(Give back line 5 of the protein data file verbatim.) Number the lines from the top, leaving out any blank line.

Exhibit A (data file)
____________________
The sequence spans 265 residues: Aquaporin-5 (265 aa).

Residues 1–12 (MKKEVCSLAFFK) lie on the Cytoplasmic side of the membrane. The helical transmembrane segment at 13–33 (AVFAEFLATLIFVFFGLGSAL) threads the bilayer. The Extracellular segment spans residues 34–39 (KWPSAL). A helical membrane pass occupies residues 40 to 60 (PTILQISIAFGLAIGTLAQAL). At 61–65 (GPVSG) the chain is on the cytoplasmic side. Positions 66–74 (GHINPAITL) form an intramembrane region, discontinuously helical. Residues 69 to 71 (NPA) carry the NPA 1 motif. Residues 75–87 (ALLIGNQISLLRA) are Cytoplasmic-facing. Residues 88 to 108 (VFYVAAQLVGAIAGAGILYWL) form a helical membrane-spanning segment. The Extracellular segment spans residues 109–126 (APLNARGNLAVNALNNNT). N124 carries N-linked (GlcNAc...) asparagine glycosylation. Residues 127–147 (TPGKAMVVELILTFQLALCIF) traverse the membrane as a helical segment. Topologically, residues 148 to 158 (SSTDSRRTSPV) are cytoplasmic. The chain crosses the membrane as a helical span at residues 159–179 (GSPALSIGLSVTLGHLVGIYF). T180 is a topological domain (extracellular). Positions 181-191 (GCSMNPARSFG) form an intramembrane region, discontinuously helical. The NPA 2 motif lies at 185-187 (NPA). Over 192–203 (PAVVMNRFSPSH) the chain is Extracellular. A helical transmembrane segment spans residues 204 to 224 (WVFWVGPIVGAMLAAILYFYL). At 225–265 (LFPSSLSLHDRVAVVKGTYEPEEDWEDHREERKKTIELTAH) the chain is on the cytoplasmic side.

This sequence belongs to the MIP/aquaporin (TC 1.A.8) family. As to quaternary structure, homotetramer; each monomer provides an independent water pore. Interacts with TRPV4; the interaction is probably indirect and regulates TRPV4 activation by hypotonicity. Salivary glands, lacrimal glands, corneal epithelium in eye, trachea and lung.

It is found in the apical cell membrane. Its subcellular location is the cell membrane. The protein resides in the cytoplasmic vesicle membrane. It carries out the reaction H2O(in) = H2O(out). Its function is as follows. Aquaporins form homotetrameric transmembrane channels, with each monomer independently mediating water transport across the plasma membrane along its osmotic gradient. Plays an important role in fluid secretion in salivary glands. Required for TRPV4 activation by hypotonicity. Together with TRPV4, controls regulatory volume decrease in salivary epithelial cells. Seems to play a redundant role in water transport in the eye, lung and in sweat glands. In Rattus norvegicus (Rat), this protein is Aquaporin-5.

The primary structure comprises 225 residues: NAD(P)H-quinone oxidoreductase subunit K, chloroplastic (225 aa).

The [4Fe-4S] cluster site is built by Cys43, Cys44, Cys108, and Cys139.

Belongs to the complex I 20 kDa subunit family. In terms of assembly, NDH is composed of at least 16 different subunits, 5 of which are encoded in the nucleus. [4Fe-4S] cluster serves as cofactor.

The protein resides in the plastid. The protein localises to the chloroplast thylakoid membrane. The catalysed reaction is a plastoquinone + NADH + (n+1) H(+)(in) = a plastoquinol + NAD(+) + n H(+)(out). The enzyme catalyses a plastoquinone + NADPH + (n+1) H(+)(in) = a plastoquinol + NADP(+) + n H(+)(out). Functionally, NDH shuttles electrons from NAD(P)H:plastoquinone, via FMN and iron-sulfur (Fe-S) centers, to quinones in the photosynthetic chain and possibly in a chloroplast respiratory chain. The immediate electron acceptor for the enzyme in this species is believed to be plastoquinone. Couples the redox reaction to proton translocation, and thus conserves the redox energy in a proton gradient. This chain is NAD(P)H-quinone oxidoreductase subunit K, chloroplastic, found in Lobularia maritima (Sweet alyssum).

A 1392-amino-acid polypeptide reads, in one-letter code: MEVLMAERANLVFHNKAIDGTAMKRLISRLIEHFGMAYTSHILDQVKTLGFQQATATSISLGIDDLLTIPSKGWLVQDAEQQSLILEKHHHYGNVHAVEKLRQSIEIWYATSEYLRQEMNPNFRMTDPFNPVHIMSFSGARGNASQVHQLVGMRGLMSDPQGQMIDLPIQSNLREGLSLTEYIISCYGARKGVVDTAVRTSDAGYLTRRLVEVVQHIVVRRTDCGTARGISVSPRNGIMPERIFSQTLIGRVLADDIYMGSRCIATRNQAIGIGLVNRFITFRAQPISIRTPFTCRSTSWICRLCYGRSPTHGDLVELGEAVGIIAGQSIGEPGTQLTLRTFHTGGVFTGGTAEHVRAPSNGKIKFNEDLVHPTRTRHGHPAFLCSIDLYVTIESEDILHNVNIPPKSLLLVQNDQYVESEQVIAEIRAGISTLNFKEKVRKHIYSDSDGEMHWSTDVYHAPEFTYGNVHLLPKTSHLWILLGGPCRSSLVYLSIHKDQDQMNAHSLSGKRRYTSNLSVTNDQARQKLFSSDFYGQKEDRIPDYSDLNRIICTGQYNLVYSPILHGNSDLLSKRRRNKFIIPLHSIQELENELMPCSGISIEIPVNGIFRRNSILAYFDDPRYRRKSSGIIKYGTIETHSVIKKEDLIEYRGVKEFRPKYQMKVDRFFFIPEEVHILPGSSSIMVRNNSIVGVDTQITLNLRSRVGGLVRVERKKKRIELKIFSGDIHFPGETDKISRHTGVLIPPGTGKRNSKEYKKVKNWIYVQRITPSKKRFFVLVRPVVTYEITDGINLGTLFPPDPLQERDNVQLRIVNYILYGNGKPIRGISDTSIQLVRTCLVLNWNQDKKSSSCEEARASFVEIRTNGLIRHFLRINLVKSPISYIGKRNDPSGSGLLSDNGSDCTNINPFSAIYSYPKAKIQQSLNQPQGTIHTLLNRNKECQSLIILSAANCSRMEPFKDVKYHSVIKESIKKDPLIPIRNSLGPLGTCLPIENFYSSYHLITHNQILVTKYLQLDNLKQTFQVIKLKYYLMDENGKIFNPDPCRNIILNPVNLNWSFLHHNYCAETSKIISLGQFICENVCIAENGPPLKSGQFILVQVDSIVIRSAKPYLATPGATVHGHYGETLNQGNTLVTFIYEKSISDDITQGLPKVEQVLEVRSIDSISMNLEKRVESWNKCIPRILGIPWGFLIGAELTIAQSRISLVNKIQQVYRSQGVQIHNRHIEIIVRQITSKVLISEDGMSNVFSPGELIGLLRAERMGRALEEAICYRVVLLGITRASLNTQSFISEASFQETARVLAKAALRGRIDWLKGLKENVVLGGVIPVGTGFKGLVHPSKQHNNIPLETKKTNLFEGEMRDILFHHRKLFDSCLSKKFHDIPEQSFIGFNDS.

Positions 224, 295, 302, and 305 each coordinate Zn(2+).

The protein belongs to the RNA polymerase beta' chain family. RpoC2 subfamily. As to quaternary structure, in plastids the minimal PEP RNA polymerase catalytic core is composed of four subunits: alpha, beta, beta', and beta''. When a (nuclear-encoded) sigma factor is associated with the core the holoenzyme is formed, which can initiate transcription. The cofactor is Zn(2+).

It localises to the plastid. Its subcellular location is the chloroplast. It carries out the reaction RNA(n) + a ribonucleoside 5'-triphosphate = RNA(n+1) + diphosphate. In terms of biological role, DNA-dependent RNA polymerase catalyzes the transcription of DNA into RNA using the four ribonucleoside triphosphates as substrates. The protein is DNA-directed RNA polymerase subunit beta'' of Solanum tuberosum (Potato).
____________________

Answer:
The primary structure comprises 225 residues: NAD(P)H-quinone oxidoreductase subunit K, chloroplastic (225 aa).